• Central America: American and US Airways tie for this prize with 30,000-mile awards, though again American’s lowest price is for off-peak travel between January 16 and June 14, as well as September 7 through November 14. The other major airlines charge 5,000 miles more. US Airways used to take this category with its reduced-rate off-peak award, but after the merger with America West, it eliminated all of its off-peak awards.
  • South America: American’s off-peak awards win again. You can fly to northern South America for 30,000 miles between January 16 and June 14, as well as September 7 through November 14, and to southern South America for 40,000 miles from March 1 through May 31 and from August 16 through November 30. Other airlines with South America awards generally charge 35,000 miles to the northern half of the continent and 50,000 miles to the southern half.
  • Europe: American’s off-peak award is again your best option for getting to Europe on the cheap. You’ll pay 40,000 miles for travel between October 15 and May 15; you can also use your Alaska miles to take advantage of this discounted award. The other airlines charge 50,000 miles to Europe, but it should be noted that a high-season American award costs 60,000.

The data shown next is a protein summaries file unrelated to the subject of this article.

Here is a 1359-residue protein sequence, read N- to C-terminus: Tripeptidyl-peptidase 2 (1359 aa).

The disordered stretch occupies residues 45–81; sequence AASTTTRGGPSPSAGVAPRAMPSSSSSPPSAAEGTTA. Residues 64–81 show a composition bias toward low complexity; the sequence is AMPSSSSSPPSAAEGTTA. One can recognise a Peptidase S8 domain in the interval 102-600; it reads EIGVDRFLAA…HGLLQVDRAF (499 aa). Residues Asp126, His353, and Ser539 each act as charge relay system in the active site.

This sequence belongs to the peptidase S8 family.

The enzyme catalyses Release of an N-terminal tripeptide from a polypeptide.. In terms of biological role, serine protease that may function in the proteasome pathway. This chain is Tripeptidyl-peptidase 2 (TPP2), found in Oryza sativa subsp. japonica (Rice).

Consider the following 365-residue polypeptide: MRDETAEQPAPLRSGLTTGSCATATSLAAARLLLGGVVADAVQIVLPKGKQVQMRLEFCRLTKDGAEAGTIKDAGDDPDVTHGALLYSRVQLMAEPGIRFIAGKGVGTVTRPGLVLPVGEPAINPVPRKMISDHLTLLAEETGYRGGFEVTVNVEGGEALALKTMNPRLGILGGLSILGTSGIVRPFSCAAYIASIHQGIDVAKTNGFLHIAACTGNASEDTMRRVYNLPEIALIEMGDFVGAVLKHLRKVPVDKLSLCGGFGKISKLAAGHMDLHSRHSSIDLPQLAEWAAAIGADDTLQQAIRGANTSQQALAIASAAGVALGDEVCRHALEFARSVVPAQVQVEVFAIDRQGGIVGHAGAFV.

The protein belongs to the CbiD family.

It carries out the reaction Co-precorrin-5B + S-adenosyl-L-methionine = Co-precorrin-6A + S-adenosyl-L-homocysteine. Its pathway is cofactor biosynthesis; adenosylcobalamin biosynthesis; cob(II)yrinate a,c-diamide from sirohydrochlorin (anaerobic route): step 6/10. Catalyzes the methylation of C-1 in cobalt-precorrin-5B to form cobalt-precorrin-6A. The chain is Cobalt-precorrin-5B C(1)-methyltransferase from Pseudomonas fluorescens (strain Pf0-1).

• Asia: American offers an off-peak award to Japan from October 1 through April 30 for the low price of 50,000 miles. Its competitors charge 60,000.
  • Africa: Not too many airlines offer Africa awards, but Delta takes the prize with a 50,000-mile award to northern Africa and 80,000 miles to central and southern Africa. Continental and Northwest offer awards for 90,000 miles.
  • Australia: United is the airline to fly to Australia; you can book an award ticket for 60,000 miles. Competitors Delta and Northwest lag far behind with a 100,000-mile price tag to the South Pacific.

Midwest gets an honorable mention for offering a one-way award for 15,000 miles. All other awards on all other airlines are round-trip.

Analysis of results

The US Airways-America West merger has definitely increased the average cost of award travel. Gone are America West’s short-haul award and US Airways’ off-peak awards, winners of the U.S., Caribbean, Mexico, Central America, and Europe categories in 2005.

American has kept its off-peak discounts, earning it prizes in six categories this year. However, savvy travelers should note that often American’s high-season awards are pricier than its competitors’ anytime awards.